Understanding My Introverted Child
August 29, 2016
To Sebastian and Rachel, their 7-year-old daughter Ella is an enigma. As she isn’t prone to sharing her feelings, they have no idea what’s going on in her head.
What is introversion?
Introverted children tend to be more connected to their inner thoughts and world. They prefer alone-time and calm to recharge their batteries; and get emotionally drained from too much social interaction.
On the other hand, the extroverted child seeks out external stimulation and draws energy from contact with others or through action. He needs to be stimulated. Tranquility and inaction tend to depress this child.
Introversion is a personality trait like any other, such as ambition, independence, curiosity or intuition. What must be emphasized above all is that this is not a deficiency that needs to be corrected! Instead, the introverted child has strengths which extroverts lack. Indeed, introverts are often more thoughtful (introspective) and reserved.
Being introverted and antisocial are not the same
Introverted children are not unsociable, they simply socialize differently. They will prefer to spend time with small groups and people they already know. No need to invite the whole the whole 3rd grade class for a birthday party, your child will prefer to celebrate with one or two good friends.
Being introverted and shy are not the same
Many believe that all introverts are shy. Not at all! Being shy is a behavioral response and not a state of being or personality trait. Being shy is a feeling of fear when in interacting socially.
For example, if a group of classmates are playing tag during recess, the introverted child will probably eat a snack quietly because all the excitement too overwhelming. The shy child, however, would like to join the others but will choose not to out of fear.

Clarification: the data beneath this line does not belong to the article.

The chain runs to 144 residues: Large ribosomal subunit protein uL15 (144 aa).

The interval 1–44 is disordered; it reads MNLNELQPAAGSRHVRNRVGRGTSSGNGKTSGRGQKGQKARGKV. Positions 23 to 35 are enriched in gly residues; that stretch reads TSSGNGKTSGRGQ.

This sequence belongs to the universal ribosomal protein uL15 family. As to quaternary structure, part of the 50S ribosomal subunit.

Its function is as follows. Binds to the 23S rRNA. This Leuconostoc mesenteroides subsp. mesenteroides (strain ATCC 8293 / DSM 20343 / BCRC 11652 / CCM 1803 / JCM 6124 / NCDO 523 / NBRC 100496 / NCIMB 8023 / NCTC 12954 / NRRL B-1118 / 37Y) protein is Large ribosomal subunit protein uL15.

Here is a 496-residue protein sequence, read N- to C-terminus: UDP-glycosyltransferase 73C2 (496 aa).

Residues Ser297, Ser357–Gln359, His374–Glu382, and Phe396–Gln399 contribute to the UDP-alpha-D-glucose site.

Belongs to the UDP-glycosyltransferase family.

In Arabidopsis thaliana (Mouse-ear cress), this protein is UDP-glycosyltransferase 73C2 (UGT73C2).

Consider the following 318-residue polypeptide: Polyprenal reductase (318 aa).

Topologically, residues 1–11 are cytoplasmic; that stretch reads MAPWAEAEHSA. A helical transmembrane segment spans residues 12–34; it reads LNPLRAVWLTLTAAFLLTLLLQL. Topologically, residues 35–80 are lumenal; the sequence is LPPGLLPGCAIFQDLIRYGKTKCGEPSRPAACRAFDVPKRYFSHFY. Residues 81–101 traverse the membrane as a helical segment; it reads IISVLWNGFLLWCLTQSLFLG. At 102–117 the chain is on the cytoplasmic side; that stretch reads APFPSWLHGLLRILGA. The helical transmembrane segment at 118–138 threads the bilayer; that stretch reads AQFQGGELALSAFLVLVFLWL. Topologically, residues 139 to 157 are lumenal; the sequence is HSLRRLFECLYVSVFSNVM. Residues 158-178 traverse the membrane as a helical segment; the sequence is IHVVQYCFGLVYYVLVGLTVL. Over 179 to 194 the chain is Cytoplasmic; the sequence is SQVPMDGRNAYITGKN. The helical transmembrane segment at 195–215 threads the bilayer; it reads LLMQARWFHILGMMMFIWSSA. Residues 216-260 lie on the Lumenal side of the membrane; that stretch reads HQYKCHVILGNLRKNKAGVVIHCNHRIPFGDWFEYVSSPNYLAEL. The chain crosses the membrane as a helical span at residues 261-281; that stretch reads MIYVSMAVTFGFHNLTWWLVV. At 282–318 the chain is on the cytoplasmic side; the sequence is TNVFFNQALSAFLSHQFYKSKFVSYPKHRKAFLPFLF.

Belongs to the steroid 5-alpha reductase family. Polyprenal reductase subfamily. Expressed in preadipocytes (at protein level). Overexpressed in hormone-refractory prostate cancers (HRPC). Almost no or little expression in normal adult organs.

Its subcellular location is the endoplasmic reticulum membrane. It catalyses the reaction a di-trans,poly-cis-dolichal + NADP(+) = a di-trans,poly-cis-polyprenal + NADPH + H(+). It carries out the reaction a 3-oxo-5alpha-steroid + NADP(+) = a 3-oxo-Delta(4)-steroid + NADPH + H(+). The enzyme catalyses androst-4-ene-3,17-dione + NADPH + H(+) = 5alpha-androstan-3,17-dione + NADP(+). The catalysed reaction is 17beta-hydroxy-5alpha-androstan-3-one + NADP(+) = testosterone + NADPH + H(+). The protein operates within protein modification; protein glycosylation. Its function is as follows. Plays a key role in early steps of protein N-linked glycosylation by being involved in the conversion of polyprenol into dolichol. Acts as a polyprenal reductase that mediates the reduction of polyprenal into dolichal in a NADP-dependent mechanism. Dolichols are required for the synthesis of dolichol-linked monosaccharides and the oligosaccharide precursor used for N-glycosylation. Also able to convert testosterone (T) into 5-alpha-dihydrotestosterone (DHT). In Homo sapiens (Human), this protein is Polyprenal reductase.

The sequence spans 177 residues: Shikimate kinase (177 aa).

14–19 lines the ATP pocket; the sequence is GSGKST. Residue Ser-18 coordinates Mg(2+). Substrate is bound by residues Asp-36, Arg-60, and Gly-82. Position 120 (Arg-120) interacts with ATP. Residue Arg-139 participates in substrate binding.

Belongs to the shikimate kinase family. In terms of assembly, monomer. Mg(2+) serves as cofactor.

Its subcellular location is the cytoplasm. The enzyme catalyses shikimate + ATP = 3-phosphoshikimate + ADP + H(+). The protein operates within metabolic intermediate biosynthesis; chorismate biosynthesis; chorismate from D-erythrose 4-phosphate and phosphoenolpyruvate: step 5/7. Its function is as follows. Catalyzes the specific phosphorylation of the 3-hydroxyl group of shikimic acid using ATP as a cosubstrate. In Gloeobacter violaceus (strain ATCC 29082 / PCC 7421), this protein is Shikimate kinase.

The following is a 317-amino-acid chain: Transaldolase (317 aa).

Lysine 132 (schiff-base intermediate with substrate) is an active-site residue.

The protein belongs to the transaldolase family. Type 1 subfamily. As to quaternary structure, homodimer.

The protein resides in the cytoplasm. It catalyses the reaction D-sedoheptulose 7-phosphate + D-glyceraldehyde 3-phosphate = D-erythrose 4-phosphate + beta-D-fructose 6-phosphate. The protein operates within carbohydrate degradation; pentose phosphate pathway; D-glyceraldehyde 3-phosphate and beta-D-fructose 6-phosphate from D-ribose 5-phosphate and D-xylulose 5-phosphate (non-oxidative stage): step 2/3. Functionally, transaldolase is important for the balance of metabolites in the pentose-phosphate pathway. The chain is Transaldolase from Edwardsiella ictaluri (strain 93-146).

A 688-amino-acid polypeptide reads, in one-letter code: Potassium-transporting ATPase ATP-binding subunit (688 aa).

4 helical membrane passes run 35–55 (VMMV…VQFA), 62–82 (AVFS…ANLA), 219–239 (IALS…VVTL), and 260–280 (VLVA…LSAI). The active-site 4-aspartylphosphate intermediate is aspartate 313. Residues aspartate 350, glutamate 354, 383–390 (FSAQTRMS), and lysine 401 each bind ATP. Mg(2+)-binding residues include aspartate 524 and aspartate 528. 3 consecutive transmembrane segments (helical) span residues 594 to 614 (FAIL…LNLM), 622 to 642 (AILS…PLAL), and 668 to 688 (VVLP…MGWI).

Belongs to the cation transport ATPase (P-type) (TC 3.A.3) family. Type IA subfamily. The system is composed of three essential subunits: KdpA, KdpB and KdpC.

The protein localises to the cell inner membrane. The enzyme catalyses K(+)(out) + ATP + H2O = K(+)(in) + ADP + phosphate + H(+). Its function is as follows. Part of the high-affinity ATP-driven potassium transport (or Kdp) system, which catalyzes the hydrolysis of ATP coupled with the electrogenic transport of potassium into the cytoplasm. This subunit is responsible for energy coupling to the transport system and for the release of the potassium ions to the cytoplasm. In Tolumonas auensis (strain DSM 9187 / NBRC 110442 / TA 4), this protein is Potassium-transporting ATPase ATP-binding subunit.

“Why does my teenage son prefer to read alone in his room or play board games with his best friend? At his age, I was on the hockey team and would beg my parents to let me go to music festival to hand out with the whole gang.” The answer to this question is simple enough, because your teen is happy doing these activities, he needs solitude and downtime.
Introverts are not prone to telling their parents about how their day went or unburden their concerns or problems. To learn these things, you have to ask. If you have the impression something is bothering your child and he or she appears to be clammed up, go with your gut feeling and insist a little, your child will eventually come out of that shell.
The key to successfully breaking through the mystery of introverted children is to be attentive to their needs, to nurture their nature and thus ensure they develop in harmony with their personality. Don’t try to push an introvert to be more outgoing; you simply risk your further isolation as a response, or worse, your child could cease to confide in you.
In our extroverted society, normality and happiness are measured by the number of friends we have and quantity of activities we engage in. Introverted children may not feel they fit in this model of “normal.” Reassurance is therefore essential! Your child needs to know that there’s nothing wrong with being introverted and that he or she has the right to be who they are.
Article by School Success, a Canadian company dedicated to academic success for elementary, high school and college students. School Success provides academic support services, including personalized homework help, remedial classes, summer classes and test preparation.